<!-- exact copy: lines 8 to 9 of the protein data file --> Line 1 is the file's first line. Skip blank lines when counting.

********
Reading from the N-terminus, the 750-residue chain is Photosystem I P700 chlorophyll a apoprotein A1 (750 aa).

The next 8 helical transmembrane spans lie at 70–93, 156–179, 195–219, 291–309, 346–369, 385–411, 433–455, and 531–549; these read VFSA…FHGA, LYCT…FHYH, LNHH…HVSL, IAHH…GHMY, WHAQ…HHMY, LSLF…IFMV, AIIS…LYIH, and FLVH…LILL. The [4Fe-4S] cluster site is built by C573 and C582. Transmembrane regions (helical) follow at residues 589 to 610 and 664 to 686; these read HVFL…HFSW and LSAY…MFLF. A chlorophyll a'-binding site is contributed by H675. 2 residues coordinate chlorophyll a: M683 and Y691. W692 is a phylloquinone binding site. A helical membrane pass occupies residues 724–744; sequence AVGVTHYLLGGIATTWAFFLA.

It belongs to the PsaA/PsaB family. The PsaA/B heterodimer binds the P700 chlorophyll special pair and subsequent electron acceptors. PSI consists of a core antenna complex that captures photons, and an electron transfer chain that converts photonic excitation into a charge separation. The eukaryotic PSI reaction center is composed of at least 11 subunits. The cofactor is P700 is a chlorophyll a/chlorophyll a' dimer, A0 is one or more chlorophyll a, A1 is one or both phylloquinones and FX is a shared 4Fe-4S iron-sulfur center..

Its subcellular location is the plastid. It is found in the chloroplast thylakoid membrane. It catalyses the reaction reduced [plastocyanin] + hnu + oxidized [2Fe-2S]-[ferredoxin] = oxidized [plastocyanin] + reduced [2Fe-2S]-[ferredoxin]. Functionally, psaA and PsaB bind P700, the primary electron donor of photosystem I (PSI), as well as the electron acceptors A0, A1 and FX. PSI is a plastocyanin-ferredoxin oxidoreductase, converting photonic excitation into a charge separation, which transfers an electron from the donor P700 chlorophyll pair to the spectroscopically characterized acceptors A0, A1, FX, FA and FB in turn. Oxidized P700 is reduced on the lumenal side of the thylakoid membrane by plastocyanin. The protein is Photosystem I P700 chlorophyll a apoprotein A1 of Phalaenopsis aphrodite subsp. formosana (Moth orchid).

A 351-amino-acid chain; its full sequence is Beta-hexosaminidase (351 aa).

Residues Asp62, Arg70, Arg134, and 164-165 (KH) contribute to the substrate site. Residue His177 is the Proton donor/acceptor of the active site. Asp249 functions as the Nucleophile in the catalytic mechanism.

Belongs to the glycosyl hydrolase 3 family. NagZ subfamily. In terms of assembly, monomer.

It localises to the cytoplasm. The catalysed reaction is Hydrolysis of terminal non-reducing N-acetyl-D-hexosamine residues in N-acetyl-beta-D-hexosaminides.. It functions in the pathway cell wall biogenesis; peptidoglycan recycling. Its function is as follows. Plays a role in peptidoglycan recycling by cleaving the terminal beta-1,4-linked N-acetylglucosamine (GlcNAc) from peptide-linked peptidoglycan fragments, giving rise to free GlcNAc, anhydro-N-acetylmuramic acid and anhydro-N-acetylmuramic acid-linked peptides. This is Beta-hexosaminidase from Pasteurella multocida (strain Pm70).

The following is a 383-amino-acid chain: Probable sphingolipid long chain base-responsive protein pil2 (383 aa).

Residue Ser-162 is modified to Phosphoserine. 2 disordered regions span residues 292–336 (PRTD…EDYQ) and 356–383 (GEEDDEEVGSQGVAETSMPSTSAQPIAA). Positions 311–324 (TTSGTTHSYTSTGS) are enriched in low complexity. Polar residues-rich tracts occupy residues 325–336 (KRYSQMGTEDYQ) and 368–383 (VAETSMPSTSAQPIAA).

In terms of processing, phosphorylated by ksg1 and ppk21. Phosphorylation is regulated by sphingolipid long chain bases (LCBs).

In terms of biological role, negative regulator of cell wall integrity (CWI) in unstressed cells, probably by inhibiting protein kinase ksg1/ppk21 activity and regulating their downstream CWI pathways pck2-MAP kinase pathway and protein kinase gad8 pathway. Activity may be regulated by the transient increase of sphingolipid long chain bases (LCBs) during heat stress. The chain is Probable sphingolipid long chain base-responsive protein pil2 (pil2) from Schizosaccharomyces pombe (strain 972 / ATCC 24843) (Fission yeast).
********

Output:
It localises to the cytoplasm. The catalysed reaction is Hydrolysis of terminal non-reducing N-acetyl-D-hexosamine residues in N-acetyl-beta-D-hexosaminides.. It functions in the pathway cell wall biogenesis; peptidoglycan recycling. Its function is as follows. Plays a role in peptidoglycan recycling by cleaving the terminal beta-1,4-linked N-acetylglucosamine (GlcNAc) from peptide-linked peptidoglycan fragments, giving rise to free GlcNAc, anhydro-N-acetylmuramic acid and anhydro-N-acetylmuramic acid-linked peptides. This is Beta-hexosaminidase from Pasteurella multocida (strain Pm70).

The following is a 383-amino-acid chain: Probable sphingolipid long chain base-responsive protein pil2 (383 aa).